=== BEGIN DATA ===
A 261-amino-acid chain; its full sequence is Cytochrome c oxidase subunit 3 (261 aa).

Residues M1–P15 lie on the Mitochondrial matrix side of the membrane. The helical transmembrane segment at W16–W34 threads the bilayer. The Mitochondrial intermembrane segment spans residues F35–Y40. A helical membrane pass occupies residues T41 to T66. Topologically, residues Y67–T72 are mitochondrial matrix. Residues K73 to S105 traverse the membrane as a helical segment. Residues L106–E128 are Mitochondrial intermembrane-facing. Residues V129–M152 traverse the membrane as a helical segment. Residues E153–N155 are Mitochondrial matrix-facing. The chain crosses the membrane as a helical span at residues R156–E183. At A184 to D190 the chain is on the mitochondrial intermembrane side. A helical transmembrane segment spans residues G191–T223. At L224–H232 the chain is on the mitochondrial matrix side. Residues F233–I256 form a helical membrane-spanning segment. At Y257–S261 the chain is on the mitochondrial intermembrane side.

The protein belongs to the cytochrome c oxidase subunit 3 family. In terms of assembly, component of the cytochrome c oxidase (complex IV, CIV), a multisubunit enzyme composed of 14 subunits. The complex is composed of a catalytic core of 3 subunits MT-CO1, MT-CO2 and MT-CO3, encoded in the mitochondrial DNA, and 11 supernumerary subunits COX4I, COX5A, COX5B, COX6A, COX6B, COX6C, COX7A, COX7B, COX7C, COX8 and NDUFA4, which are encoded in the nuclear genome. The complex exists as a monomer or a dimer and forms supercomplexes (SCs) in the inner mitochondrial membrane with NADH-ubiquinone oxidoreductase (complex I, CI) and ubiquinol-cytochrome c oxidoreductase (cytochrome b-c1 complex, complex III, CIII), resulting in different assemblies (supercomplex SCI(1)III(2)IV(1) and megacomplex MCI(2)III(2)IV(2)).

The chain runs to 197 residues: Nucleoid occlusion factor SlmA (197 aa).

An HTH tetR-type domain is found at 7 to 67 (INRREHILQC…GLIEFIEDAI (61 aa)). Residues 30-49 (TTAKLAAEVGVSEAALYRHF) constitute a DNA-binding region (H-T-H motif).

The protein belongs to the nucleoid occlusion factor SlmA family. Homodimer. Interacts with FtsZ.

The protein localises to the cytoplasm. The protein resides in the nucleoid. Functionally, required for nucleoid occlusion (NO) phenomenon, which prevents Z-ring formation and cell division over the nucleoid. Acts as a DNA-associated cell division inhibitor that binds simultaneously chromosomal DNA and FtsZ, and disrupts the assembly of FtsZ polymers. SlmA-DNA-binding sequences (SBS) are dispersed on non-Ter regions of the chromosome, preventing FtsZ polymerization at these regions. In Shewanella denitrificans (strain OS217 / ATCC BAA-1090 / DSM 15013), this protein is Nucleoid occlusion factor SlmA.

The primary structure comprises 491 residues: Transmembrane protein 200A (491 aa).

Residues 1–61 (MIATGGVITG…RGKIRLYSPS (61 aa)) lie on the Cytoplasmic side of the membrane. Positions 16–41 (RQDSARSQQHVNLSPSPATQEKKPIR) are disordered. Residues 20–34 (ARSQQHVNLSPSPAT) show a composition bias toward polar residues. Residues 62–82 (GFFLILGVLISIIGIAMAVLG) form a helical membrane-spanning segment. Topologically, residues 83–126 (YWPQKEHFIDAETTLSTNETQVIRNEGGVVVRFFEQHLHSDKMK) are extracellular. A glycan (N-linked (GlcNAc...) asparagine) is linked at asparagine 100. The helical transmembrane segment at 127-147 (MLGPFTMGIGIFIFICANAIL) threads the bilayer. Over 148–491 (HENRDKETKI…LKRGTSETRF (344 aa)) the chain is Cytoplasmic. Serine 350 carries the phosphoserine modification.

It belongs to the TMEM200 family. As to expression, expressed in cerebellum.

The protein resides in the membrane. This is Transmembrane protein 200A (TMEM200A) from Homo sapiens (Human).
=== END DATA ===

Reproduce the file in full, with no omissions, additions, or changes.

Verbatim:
A 261-amino-acid chain; its full sequence is Cytochrome c oxidase subunit 3 (261 aa).

Residues M1–P15 lie on the Mitochondrial matrix side of the membrane. The helical transmembrane segment at W16–W34 threads the bilayer. The Mitochondrial intermembrane segment spans residues F35–Y40. A helical membrane pass occupies residues T41 to T66. Topologically, residues Y67–T72 are mitochondrial matrix. Residues K73 to S105 traverse the membrane as a helical segment. Residues L106–E128 are Mitochondrial intermembrane-facing. Residues V129–M152 traverse the membrane as a helical segment. Residues E153–N155 are Mitochondrial matrix-facing. The chain crosses the membrane as a helical span at residues R156–E183. At A184 to D190 the chain is on the mitochondrial intermembrane side. A helical transmembrane segment spans residues G191–T223. At L224–H232 the chain is on the mitochondrial matrix side. Residues F233–I256 form a helical membrane-spanning segment. At Y257–S261 the chain is on the mitochondrial intermembrane side.

The protein belongs to the cytochrome c oxidase subunit 3 family. In terms of assembly, component of the cytochrome c oxidase (complex IV, CIV), a multisubunit enzyme composed of 14 subunits. The complex is composed of a catalytic core of 3 subunits MT-CO1, MT-CO2 and MT-CO3, encoded in the mitochondrial DNA, and 11 supernumerary subunits COX4I, COX5A, COX5B, COX6A, COX6B, COX6C, COX7A, COX7B, COX7C, COX8 and NDUFA4, which are encoded in the nuclear genome. The complex exists as a monomer or a dimer and forms supercomplexes (SCs) in the inner mitochondrial membrane with NADH-ubiquinone oxidoreductase (complex I, CI) and ubiquinol-cytochrome c oxidoreductase (cytochrome b-c1 complex, complex III, CIII), resulting in different assemblies (supercomplex SCI(1)III(2)IV(1) and megacomplex MCI(2)III(2)IV(2)).

The chain runs to 197 residues: Nucleoid occlusion factor SlmA (197 aa).

An HTH tetR-type domain is found at 7 to 67 (INRREHILQC…GLIEFIEDAI (61 aa)). Residues 30-49 (TTAKLAAEVGVSEAALYRHF) constitute a DNA-binding region (H-T-H motif).

The protein belongs to the nucleoid occlusion factor SlmA family. Homodimer. Interacts with FtsZ.

The protein localises to the cytoplasm. The protein resides in the nucleoid. Functionally, required for nucleoid occlusion (NO) phenomenon, which prevents Z-ring formation and cell division over the nucleoid. Acts as a DNA-associated cell division inhibitor that binds simultaneously chromosomal DNA and FtsZ, and disrupts the assembly of FtsZ polymers. SlmA-DNA-binding sequences (SBS) are dispersed on non-Ter regions of the chromosome, preventing FtsZ polymerization at these regions. In Shewanella denitrificans (strain OS217 / ATCC BAA-1090 / DSM 15013), this protein is Nucleoid occlusion factor SlmA.

The primary structure comprises 491 residues: Transmembrane protein 200A (491 aa).

Residues 1–61 (MIATGGVITG…RGKIRLYSPS (61 aa)) lie on the Cytoplasmic side of the membrane. Positions 16–41 (RQDSARSQQHVNLSPSPATQEKKPIR) are disordered. Residues 20–34 (ARSQQHVNLSPSPAT) show a composition bias toward polar residues. Residues 62–82 (GFFLILGVLISIIGIAMAVLG) form a helical membrane-spanning segment. Topologically, residues 83–126 (YWPQKEHFIDAETTLSTNETQVIRNEGGVVVRFFEQHLHSDKMK) are extracellular. A glycan (N-linked (GlcNAc...) asparagine) is linked at asparagine 100. The helical transmembrane segment at 127-147 (MLGPFTMGIGIFIFICANAIL) threads the bilayer. Over 148–491 (HENRDKETKI…LKRGTSETRF (344 aa)) the chain is Cytoplasmic. Serine 350 carries the phosphoserine modification.

It belongs to the TMEM200 family. As to expression, expressed in cerebellum.

The protein resides in the membrane. This is Transmembrane protein 200A (TMEM200A) from Homo sapiens (Human).